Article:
(5)
The first square-root factor in each equation is the circular orbital speed at that distance.
Typically, a rocket engine is modeled as one that expels its fuel continuously, even for short-duration impulses that represent the idealized limit of minimizing fuel usage and transfer times. Conservation of momentum leads to the rocket equation, attributed to Konstantin Tsiolkovsky, which relates the speed change Δv to the initial and remaining mass of the rocket
$Δv= v exln m i m f,$
(6)
where mi and mf are the masses of the rocket (including fuel) before and after the impulse, respectively, and vex is the effective exhaust speed.4 (The gravitational attraction between the rocket and exhaust mass can be ignored.) Equation (6) does not depend on the rate of fuel consumption, and applies to multiple intermittent firings of the rocket engine. For this reason, we shall follow the standard convention of using total Δv as a proxy for fuel cost when comparing strategies to achieve an orbital transfer.

When a mass of fuel (mimf) is expelled to obtain a given Δv, the chemical energy converted to kinetic energy is $Δ E chem= 1 2 m i − m f v ex 2$. A fraction of this input energy changes the mechanical energy of the rocket, while the rest is carried away in the exhaust,4 as we shall discuss in Sec. III E.

Initially, we have a spacecraft in a circular orbit of radius r0 with orbital speed $v 0= G M / r 0$. (This relation can be proven by centripetal arguments, or by setting rA = rP = r0 in Eq. (5).) We desire to achieve a target final speed v for the smallest total Δv, so that the smallest amount of fuel is required.

The simplest escape strategy is for the rocket to fire a single, prograde impulse from the circular orbit, to increase its speed past the local escape speed $2 v 0$, as shown in Fig. 1(a). To find the specific impulse ΔvD for such a direct escape to produce a final speed v, we use Eq. (2) with vdep = v0 + ΔvD, and rdep = r0, i.e.,
$v 0+Δ v D= 2 G M r 0 + v ∞ 2 ⇒ Δ v D= v 0 2 + v ∞ 2 v 0 2 − 1.$
(7)
Fig. 1.

Three escape strategies from a counter-clockwise circular orbit, for a total Δv =1.1v0. Dots show the spacecraft position at intervals of 1/40th of the original circular orbital period. The rocket images mark the position and direction of each impulsive thrust. (a) Direct (single-impulse) escape. (b). Oberth (2-impulse) escape with rin = 0.15r0. (c) Edelbaum (3-impulse) escape with rout = 1.50r0 and rin = 0.15r0. (These values were chosen for clarity of plotting, and are not the same as those adopted for Figs. 2 and 3.)

Fig. 1.

Three escape strategies from a counter-clockwise circular orbit, for a total Δv =1.1v0. Dots show the spacecraft position at intervals of 1/40th of the original circular orbital period. The rocket images mark the position and direction of each impulsive thrust. (a) Direct (single-impulse) escape. (b). Oberth (2-impulse) escape with rin = 0.15r0. (c) Edelbaum (3-impulse) escape with rout = 1.50r0 and rin = 0.15r0. (These values were chosen for clarity of plotting, and are not the same as those adopted for Figs. 2 and 3.)

Close modal

This function is plotted as a green dotted line in Fig. 2.

Fig. 2.

Total required speed change Δv for the three escape strategies as a function of desired final speed v, normalized by the original circular speed v0. Dotted green curve: Direct escape from Eq. (7). Dashed purple curve: Oberth (2-impulse) escape with rin = 0.05r0 from Eq. (10). Dotted-dashed blue curve: Edelbaum (3-impulse) escape with rout = 2.5r0 and rin = 0.05r0 from Eq. (14). Dotted gray line: “no gravity” escape from Sec. III F.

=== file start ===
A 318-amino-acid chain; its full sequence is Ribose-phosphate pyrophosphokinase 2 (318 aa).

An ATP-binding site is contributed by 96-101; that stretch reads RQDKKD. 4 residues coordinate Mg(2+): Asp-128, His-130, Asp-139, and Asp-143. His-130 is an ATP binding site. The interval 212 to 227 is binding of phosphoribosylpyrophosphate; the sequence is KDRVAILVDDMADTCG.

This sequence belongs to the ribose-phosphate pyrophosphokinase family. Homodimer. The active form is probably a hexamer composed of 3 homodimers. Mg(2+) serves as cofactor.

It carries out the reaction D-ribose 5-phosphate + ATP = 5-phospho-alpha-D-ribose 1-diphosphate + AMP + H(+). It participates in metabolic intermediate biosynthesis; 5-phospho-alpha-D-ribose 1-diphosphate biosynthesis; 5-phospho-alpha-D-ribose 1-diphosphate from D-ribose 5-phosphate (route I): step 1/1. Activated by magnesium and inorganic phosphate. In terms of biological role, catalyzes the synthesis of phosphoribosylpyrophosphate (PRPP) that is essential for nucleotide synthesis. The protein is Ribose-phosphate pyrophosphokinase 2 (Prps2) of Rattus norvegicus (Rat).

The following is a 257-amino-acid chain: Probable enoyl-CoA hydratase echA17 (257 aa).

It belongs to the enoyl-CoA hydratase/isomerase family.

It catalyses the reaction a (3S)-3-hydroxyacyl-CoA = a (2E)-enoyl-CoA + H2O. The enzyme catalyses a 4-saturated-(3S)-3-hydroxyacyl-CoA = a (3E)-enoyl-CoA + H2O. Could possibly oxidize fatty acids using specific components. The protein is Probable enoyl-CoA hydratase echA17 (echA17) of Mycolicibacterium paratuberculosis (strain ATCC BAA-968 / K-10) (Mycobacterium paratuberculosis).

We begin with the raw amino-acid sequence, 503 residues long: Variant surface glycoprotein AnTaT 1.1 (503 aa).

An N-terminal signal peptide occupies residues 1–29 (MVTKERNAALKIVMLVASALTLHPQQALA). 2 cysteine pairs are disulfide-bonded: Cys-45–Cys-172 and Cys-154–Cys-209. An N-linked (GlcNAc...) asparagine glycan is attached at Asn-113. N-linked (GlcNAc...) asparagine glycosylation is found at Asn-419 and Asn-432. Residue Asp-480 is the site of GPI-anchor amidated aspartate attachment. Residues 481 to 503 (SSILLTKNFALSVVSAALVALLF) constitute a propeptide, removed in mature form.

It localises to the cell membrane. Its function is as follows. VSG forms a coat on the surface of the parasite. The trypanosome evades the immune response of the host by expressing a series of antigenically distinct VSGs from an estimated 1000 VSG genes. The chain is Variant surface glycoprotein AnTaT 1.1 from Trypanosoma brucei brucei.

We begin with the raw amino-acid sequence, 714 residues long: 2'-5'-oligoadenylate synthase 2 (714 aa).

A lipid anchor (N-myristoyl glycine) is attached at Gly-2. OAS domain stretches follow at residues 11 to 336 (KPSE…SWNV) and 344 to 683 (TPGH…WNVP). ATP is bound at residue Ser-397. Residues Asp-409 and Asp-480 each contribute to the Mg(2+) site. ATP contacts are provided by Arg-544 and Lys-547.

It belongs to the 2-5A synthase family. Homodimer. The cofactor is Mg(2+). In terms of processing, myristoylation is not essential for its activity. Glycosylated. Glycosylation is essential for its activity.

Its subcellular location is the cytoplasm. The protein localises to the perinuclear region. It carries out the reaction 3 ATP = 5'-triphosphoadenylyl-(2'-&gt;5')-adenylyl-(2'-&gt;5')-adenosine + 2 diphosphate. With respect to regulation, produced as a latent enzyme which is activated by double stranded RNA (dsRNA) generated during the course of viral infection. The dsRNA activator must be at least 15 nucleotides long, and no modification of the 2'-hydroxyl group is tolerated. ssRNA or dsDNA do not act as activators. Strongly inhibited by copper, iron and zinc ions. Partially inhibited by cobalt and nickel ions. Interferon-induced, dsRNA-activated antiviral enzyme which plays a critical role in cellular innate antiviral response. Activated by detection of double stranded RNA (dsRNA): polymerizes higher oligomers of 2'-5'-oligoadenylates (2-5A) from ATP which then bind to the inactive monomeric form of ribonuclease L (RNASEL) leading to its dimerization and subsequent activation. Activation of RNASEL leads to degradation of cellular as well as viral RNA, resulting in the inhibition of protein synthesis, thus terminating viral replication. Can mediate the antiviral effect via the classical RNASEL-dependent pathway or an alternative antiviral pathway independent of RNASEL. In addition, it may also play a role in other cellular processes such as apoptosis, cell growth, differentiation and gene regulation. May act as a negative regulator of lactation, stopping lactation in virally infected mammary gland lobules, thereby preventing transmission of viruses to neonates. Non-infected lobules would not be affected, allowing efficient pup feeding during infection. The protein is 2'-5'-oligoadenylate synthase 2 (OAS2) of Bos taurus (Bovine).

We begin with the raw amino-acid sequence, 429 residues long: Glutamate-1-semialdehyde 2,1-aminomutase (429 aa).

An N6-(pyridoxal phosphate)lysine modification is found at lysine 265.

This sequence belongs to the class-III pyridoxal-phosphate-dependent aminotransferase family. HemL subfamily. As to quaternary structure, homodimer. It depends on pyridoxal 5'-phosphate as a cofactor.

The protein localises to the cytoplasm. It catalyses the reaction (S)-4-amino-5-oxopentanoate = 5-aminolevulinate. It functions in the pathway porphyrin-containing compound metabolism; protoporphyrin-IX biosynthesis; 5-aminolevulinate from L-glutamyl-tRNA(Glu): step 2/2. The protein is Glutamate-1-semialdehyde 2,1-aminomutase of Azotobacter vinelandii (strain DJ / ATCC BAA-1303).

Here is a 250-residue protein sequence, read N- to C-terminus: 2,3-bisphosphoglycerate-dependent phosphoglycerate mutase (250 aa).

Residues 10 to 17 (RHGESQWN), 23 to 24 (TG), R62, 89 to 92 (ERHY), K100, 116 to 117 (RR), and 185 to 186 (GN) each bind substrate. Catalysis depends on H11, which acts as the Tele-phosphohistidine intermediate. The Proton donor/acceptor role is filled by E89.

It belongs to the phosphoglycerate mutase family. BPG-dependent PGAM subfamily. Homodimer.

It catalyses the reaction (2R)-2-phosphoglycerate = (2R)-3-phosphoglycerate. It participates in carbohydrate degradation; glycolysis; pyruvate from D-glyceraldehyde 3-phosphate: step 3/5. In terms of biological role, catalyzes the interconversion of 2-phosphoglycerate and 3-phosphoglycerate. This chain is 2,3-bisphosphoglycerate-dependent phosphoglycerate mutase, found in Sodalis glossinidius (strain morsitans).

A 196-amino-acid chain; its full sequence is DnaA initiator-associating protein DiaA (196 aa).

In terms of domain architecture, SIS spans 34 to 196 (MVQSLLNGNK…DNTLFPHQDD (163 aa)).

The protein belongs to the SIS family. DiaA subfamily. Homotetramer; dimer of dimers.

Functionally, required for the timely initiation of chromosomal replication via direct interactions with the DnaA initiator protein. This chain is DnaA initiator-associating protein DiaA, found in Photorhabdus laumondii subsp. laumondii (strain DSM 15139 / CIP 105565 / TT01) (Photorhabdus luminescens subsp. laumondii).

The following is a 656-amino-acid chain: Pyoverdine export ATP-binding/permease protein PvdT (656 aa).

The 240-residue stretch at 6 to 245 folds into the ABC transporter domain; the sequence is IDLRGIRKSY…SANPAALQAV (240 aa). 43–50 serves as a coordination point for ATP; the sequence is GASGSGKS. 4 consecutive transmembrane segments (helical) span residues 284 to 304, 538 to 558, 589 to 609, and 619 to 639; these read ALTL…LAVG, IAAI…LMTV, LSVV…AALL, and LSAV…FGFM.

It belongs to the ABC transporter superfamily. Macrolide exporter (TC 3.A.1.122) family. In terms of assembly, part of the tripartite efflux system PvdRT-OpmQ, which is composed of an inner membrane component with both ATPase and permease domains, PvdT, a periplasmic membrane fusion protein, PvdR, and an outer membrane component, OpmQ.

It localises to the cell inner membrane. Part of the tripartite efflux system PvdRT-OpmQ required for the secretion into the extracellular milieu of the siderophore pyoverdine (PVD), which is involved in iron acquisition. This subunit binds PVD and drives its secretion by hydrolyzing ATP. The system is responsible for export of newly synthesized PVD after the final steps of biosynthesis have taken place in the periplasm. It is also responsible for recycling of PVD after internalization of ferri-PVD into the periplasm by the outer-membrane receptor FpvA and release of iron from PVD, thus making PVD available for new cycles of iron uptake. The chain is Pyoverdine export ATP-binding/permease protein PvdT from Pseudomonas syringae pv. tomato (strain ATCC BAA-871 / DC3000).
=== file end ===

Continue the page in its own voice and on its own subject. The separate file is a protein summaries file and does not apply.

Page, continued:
Fig. 2.

Total required speed change Δv for the three escape strategies as a function of desired final speed v, normalized by the original circular speed v0. Dotted green curve: Direct escape from Eq. (7). Dashed purple curve: Oberth (2-impulse) escape with rin = 0.05r0 from Eq. (10). Dotted-dashed blue curve: Edelbaum (3-impulse) escape with rout = 2.5r0 and rin = 0.05r0 from Eq. (14). Dotted gray line: “no gravity” escape from Sec. III F.

Close modal

In 1929, Hermann Oberth described a more fuel-efficient strategy5 to obtain the same v from a high circular orbit (of radius many times that of the central body). First use a retrograde impulse to drop closer to the body, and then apply a prograde impulse at the periapsis of that elliptical orbit, as shown in Fig. 1(b). Author Robert Heinlein (who had worked with Oberth on the pioneering science fiction film Destination Moon) described this maneuver in Chapter 7 of his novel The Rolling Stones:

“A ship leaving the Moon or a space station for some distant planet can go faster on less fuel by dropping first toward the Earth, then performing her principal acceleration while as close to the Earth as possible.”6

Reference 7 explains the physics of this Oberth effect in detail. If a rocket body of mass m moves at speed v, a forward specific impulse Δv increases its kinetic energy by $1 2m v + Δ v 2− 1 2m v 2$, which increases linearly with v. Since an orbiting rocket travels faster as it moves deeper into the potential well, firing an impulse as close as possible to the central body allows it to maximize the energy gained, in principle without limit as rP →0. (In practice, rP is limited by the size of the central body.)

The increase in the mechanical energy of the system of rocket+exhaust comes from the chemical energy converted in the impulse ΔEchem, which is constant regardless of where the impulse was fired. Therefore, any additional energy gained by a fast-moving rocket must be obtained at the expense of the mechanical energy carried by the expelled fuel, as we discuss in Sec. III E.

The two-impulse Oberth maneuver is defined by the periapsis distance rin of the elliptical orbit produced by the initial, retrograde impulse at radius r0. From Eq. (5) with rA = r0 and rP = rin, the required velocity change for this first impulse ΔvOb1 is